For the Seacoast region, this once-giant structure was the original "Hotel New Hampshire." Opened in 1874, Wentworth-by-Sea had already survived three "eras" of ownership, including the reign of local tycoon Frank Jones, when Harry Beckwith purchased it in 1920.
This gallery of images is depicts that great white Gatsby era which continued through until World War II. As in the past, The Wentworth was an exclusive hotel for the privileged few. The large expensively-printed brochure pictured here touts a clientele of "the best social, political and athletic life of the nation." From arrival to departure, the brochure promises, "Wentworth guests may expect and will, receive quiet, intelligent and self-effacing service from all employees." Private correspondence in the archives show clearly that only "Gentiles" need apply for reservations. Locals, however, did find welcome employment, even during hard times, among the scores of staff required to maintain the posh hotel each summer.
The Beckwith era brought many changes to the three-floor hotel on the hill in New Castle, just 58 miles from Boston overlooking the sea and the Isles of Shoals. The new owner added many windows, bathrooms, a bath house on the shore, a salt water pool, a 9-hole golf course and tennis courts. Beckwith installed "The Ship", a ship-shaped wooden structure with dressing rooms, a bar and a theater that survives today.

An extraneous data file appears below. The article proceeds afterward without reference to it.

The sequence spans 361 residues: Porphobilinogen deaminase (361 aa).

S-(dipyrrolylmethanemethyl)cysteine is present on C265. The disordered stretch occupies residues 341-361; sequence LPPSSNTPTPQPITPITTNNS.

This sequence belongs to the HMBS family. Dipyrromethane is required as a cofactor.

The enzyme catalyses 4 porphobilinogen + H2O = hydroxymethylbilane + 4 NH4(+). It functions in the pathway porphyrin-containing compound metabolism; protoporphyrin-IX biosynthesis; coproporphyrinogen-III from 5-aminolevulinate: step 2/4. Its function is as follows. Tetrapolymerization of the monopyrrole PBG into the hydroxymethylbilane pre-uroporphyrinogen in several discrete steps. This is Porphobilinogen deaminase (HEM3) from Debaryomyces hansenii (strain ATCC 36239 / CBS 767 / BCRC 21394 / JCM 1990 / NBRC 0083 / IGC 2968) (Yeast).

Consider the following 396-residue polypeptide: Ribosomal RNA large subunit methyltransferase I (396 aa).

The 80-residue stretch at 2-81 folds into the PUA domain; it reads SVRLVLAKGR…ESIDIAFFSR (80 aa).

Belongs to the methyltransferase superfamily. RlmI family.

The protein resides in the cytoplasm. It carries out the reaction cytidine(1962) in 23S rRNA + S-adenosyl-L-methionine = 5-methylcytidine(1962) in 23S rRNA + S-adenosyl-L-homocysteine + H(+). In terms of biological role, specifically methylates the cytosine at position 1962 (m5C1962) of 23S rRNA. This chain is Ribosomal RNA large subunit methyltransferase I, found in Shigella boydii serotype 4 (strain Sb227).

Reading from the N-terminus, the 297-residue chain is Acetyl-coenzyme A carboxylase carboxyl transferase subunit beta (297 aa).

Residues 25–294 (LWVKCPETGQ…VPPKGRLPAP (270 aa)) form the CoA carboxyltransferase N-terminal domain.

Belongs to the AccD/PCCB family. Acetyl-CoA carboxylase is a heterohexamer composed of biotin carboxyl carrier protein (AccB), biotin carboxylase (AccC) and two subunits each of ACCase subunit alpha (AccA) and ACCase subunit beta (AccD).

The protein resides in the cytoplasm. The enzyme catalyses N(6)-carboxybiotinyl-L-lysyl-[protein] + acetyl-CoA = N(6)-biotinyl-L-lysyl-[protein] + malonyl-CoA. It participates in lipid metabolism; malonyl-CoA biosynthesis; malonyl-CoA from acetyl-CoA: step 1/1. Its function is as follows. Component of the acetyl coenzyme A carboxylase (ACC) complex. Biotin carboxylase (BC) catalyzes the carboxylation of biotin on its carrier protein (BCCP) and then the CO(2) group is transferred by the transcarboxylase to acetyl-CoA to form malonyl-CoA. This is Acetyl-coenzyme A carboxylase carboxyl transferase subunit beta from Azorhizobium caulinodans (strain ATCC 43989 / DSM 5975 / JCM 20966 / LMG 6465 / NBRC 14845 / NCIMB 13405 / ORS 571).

The brochure also shows that, in an era between two wars, that guests were concerned with safety. Lifeguards were on duty at the new cement swimming pool. Night watchmen patroled in the evenings. The promotional material goes into great detail about the 3,300 fire sprinklers and doubly backed-up water pumping system. Advertising highlights the careful purchase, washing and preparation of food. Beckwith, who also owned the famous Farragut Hotel in nearby Rye, was well aware of safety concerns in the post-Titanic tourism years.
But mostly, the brochure, like vacation literature today, promotes fun -- water-skiing, sailing, boating, every imaginable activity from masquerade balls to bridge parties. A dance band and a small symphony orchestra were on hand. Guest were invited to stable their own horses and bring the family as children were well distracted by a calendar of daily events.
The hotel closed during the war and the Beckwith era ended in 1945 just as Nazi U-boats were surrendering in nearby Portsmouth Harbor. The hotel was purchased in 1946 by James and Margaret Smith who ran it until 1980.
By J. Dennis Robinson
Research by Maryellen Burke, Friends of the Wentworth
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